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Ready for a Republic? Renewed Efforts to Abolish the Monarchy in Australia

May 18th, 2023

by Cody Mitchell

Australia’s longstanding republican movement has renewed its efforts to bring an end to the nation’s constitutional monarchy following the coronation of King Charles III.

However, for the monarchy to be replaced with a republic, Australia’s constitution would need to be amended. But for such an amendment to be successful, a majority of Australians in a majority of states would need to support it during a compulsory nation-wide referendum.

Australia’s dominant Labor Party, led by Prime Minister Anthony Albanese, has committed to introducing a republic referendum should it win a second term in government.

Within the first few months of his prime ministership, Mr Albanese appointed an Assistant Minister for the (not-yet-existent) Republic—a move critics condemned as a waste of taxpayer money and “political overreach”.

Australia’s government-funded broadcaster, the Australian Broadcasting Corporation, has also come under fire for its anti-monarchist coverage of the King’s coronation—receiving an unprecedented number complaints from viewers concerned by its editorial bias.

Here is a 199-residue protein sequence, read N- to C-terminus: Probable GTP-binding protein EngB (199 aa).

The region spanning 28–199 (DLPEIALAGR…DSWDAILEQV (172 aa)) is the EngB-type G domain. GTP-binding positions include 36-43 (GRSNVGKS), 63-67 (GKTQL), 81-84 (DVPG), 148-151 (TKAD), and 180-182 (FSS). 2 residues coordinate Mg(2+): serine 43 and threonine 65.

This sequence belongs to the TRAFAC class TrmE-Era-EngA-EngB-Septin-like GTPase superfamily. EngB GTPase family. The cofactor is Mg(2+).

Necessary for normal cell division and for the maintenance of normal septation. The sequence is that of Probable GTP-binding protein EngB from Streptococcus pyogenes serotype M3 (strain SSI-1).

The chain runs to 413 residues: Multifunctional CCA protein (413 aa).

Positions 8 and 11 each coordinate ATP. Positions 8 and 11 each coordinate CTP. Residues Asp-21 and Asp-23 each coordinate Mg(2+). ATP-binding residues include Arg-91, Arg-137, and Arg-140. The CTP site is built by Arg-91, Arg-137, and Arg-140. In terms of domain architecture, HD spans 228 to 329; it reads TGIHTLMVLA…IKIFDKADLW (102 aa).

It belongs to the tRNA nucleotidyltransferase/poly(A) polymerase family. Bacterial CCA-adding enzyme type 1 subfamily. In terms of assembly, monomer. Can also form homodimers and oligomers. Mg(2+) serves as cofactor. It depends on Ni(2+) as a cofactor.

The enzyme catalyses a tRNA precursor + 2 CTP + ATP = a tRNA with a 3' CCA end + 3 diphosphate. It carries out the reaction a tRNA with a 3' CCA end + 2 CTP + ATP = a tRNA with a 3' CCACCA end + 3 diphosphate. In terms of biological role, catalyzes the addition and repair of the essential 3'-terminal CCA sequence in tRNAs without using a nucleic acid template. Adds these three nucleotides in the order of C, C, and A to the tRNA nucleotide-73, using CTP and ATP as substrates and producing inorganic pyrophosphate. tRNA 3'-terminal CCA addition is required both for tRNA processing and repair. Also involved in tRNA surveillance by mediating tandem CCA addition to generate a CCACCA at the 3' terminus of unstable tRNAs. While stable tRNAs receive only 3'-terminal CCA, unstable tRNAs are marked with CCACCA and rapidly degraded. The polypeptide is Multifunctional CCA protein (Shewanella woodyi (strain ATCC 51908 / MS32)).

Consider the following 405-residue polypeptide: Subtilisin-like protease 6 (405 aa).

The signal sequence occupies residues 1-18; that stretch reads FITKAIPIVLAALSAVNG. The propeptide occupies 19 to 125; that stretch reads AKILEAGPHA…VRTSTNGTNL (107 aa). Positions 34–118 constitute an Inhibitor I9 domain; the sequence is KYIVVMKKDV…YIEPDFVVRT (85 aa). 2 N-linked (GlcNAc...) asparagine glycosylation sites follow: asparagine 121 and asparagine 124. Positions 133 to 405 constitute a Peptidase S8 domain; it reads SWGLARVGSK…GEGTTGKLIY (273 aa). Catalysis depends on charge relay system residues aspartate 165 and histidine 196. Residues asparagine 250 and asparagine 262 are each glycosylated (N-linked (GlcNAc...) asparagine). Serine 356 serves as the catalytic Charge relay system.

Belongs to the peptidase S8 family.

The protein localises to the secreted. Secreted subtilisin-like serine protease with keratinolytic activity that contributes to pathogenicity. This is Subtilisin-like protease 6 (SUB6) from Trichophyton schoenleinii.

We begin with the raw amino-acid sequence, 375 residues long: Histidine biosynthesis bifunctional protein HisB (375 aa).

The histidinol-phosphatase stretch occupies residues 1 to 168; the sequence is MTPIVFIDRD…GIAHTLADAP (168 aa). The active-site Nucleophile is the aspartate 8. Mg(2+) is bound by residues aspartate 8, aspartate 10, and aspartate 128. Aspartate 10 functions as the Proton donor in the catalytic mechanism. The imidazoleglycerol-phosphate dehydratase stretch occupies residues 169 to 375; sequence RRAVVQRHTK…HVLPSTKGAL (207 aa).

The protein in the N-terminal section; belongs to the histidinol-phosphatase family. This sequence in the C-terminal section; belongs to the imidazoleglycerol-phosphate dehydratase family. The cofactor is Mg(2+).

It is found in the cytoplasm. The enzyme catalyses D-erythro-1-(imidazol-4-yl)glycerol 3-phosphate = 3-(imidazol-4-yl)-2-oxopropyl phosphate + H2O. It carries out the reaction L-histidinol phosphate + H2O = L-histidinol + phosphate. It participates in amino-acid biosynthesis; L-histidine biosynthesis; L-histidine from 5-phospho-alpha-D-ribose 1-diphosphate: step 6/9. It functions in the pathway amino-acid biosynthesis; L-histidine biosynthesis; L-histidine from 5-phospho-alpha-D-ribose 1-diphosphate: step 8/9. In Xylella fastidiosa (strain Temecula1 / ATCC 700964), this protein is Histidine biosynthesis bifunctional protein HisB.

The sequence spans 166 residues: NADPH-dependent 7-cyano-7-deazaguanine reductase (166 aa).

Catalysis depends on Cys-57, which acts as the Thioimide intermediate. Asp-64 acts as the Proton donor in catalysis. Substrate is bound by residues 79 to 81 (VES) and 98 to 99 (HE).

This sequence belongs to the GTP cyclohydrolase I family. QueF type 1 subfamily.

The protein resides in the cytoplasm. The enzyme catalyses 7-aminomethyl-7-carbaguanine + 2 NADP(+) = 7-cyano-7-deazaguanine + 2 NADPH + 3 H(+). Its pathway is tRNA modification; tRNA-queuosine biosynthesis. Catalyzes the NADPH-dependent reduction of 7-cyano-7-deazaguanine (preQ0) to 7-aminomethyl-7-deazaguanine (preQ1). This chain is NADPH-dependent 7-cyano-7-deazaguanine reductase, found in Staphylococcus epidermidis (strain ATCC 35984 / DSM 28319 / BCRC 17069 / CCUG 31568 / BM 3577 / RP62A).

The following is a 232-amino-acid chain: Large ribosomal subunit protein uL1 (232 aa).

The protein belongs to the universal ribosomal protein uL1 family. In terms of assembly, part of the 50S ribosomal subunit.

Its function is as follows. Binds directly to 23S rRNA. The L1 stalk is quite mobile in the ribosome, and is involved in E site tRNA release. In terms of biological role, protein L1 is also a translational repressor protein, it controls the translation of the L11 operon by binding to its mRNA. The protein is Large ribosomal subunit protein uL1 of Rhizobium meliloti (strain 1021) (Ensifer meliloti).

The complaints have since been referred to the ABC ombudsman, which will investigate whether the broadcaster breached its legal standards of impartiality, accuracy, and fairness.

While opposition to the monarchy may have intensified within media and political circles, attitudes from the Australian public have not shifted dramatically over the past few decades.

Since the coronation, surveys have found that King Charles III’s popularity is actually growing, with a majority of Australians approving of the current monarch as of May 2023.

Significantly, the heir apparent, Prince William, and his wife, Princess Catherine, are the most popular of the royal couples—both enjoying approval ratings in Australia of over 70 per cent.

If a referendum were held today, it is unclear whether the outcome would be any different to the landmark 1999 republican referendum. That referendum failed—despite polls showing that only 35 per cent of Australians still supported the monarchy, while more than fifty per cent backed a republic.

According to polls, opposition to the monarchy reached its highest in late 2009, with nearly 60 per cent of Australians throwing their support behind a republic. In contrast, just 33 per cent continued to favour the existing model. On the other hand, support for the monarchy reached a high of 60 per cent in September last year.

Besides the Australian Labor Party, which has opposed the monarchy since 1991, the left-wing Greens Party has also been an aggressive opponent of the institution. Australia’s major opposition party, the Liberal Party, has no official position on the issue.

Despite the apparently significant public support for a monarchy, Australia’s rural party, the Nationals, is the only major party to officially support the monarchy.

While the issue of a republic has gained some prominence in the media recently, it seems unlikely that Australia’s constitutional monarchy is going anywhere anytime soon.

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About the author

Cody Mitchell